“The ministry should conduct an inspection or urge employers to fulfill their legal duties properly,” Tharo said.
Sophorn’s union, CATU, and rights groups Licadho and Central said in a report this week that tens of thousands of garment workers, who are facing slashed work hours and wages amid the global economic downturn, will struggle to repay mounting microfinance debt. The organizations cited a survey of more than 150 microloan-holding CATU workers, the majority of whom said they were already eating less food or had taken another loan to repay their debts.
“Garment workers have worked tirelessly to provide food for their families,” Sophorn said in a statement released with the report on Tuesday. “Now they can barely afford to feed themselves. Without debt relief or social protections, I’m worried that things are going to get worse and worse for these workers.”
On Thursday, Acleda Bank, which offers microloans, issued a statement in response to Tuesday’s report from CATU, Central and Licadho, accusing the civil society groups of trying to infringe on people’s rights and dignity, confusing those using financial services and claiming the groups were causing social disorder in order to gain benefits from donors.
Acleda said the report lacked professional research and an understanding of banking and financial laws, as well as affected the reputation of the bank and other financial institutions.
The report has “incomprehensive information” and “does not reflect the real situation” of the country, Acleda said.
Acleda appealed to the groups to cease their research activities, which have critically examined the microfinance sector, and to authorities to “take legal action against any person or group that incites to cause instability,” and harms the national economy and investor confidence.
Licadho’s monitoring manager Am Sam Ath told VOD on Friday that the survey of union workers was conducted after seeing the impacts on workers after they were suspended from work.
The civil society groups’ report aimed to bring more attention to the effects on workers while they were facing an economic crisis, Sam Ath said, adding that he was not worried about any legal action from Acleda.
“We are not afraid over the statement to take action because in that statement, it did not point at the three civil society groups. It points to any person who incited and caused negative impacts on the banks and microfinance institutions,” said Sam Ath, explaining that the groups had not caused harm.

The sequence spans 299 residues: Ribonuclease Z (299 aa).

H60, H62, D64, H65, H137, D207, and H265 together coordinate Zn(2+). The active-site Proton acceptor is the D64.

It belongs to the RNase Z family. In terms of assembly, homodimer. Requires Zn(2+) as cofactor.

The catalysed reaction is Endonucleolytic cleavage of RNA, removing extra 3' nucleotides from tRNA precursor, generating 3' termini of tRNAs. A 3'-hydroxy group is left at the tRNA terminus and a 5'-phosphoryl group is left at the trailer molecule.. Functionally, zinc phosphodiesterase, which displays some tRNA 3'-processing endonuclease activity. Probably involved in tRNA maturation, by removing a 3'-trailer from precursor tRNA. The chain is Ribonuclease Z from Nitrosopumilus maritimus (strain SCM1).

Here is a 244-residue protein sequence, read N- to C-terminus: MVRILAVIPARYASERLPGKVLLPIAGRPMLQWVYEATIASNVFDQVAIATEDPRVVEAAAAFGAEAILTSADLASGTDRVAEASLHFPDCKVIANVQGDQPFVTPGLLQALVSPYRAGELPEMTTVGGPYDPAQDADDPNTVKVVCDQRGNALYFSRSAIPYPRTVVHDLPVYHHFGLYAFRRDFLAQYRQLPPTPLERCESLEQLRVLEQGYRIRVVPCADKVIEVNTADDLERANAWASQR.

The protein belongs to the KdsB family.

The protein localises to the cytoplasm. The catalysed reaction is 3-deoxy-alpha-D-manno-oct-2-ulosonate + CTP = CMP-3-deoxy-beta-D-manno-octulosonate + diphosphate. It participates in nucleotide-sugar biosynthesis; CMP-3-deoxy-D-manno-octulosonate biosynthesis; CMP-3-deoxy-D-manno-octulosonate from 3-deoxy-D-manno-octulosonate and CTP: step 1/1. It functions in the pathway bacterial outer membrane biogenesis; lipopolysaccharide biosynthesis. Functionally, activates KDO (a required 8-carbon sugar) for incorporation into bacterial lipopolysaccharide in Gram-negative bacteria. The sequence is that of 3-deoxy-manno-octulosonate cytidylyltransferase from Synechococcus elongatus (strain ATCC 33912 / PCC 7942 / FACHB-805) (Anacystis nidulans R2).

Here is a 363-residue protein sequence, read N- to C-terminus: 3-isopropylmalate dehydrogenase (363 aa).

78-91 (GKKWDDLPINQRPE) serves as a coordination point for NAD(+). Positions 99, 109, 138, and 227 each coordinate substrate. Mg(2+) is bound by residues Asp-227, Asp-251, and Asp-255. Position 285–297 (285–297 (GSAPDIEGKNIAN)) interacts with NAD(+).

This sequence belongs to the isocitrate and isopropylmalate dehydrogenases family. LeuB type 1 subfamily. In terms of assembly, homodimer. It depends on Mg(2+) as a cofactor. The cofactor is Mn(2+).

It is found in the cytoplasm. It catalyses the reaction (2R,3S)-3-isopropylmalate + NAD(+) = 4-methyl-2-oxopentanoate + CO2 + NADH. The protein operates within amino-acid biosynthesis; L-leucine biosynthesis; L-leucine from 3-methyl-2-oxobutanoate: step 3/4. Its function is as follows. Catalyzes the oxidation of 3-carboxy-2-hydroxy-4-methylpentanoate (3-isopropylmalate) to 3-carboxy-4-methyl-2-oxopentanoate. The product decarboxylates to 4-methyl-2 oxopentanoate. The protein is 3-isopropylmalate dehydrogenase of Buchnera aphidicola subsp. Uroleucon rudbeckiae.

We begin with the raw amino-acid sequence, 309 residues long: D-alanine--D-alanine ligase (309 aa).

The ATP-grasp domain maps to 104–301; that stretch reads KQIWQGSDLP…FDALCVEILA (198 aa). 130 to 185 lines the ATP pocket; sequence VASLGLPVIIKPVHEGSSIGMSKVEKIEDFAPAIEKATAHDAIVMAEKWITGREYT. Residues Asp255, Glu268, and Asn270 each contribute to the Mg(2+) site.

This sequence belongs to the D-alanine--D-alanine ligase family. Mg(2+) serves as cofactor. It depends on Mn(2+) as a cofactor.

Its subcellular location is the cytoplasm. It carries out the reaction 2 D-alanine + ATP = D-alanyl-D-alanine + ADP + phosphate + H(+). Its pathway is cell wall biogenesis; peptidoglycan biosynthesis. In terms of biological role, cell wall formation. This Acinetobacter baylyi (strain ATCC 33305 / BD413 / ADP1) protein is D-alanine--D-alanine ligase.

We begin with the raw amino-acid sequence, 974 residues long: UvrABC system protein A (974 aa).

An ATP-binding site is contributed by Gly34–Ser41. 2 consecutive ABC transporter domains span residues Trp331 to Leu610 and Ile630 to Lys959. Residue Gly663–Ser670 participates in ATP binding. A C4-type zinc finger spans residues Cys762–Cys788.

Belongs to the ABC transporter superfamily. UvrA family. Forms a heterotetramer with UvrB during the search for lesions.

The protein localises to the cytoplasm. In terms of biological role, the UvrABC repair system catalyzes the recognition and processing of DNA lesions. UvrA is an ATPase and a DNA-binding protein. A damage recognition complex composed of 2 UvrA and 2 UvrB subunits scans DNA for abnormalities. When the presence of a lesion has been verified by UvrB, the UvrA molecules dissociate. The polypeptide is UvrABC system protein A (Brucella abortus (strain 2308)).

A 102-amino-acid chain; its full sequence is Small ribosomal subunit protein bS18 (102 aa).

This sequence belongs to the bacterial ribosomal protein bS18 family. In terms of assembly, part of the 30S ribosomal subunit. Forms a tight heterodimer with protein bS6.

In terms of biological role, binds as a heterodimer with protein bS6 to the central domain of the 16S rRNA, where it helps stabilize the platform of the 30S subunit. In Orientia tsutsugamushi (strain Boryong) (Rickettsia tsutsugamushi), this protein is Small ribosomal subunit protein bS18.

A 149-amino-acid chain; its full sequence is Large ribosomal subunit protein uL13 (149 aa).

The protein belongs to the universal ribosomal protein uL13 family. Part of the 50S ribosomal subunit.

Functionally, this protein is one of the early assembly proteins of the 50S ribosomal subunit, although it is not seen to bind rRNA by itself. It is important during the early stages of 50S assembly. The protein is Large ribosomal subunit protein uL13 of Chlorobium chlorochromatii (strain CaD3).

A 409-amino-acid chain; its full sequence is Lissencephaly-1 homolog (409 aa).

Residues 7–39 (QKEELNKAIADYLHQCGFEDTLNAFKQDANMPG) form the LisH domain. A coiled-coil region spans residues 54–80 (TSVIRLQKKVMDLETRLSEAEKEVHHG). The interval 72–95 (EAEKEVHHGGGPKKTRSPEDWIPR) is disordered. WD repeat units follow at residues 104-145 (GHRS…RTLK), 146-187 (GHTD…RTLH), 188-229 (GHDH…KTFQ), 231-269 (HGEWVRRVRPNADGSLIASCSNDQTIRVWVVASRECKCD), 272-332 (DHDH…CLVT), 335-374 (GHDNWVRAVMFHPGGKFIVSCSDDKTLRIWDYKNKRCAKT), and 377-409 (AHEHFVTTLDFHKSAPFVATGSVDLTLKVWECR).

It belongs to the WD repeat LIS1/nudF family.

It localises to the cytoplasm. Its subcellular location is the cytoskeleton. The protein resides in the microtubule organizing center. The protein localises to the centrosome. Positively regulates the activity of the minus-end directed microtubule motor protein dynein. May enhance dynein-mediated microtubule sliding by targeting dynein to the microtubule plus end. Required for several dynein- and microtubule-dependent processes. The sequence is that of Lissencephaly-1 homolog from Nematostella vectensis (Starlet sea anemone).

On Friday, the Cambodia Microfinance Association (CMA) issued a statement criticizing a separate May report from Licadho that highlighted the experience of one village in Banteay Meanchey province with microfinance debt and cross-border migration.
CMA said it had reinterviewed two of the villagers who Licadho spoke with last year — even though the rights organization did not disclose the subjects’ identities nor the village where they live — and found “irregularities” in their stories compared to what Licadho’s report detailed.
“In addition to the irregularities, from CMA’s observation and interviews, villagers and local authority, all claimed that formal loan service from MFIs was crucial in improving everyday economic activities and livelihood of the people in the area which also contributed to community development. The claim is completely opposite from LICADHO’s report conclusions,” the industry association said.
Licadho’s director Naly Pilorge said on Friday that the group stood by their research methodology, findings and recommendations, and respected the wish of people interviewed by the group last year to remain anonymous.
“We take this opportunity to once again urge the CMA to conduct an independent, countrywide survey of indebted borrowers and publish the results publicly,” Pilorge said.
Additional reporting by Sam Oudom, Ouch Sony and Matt Surrusco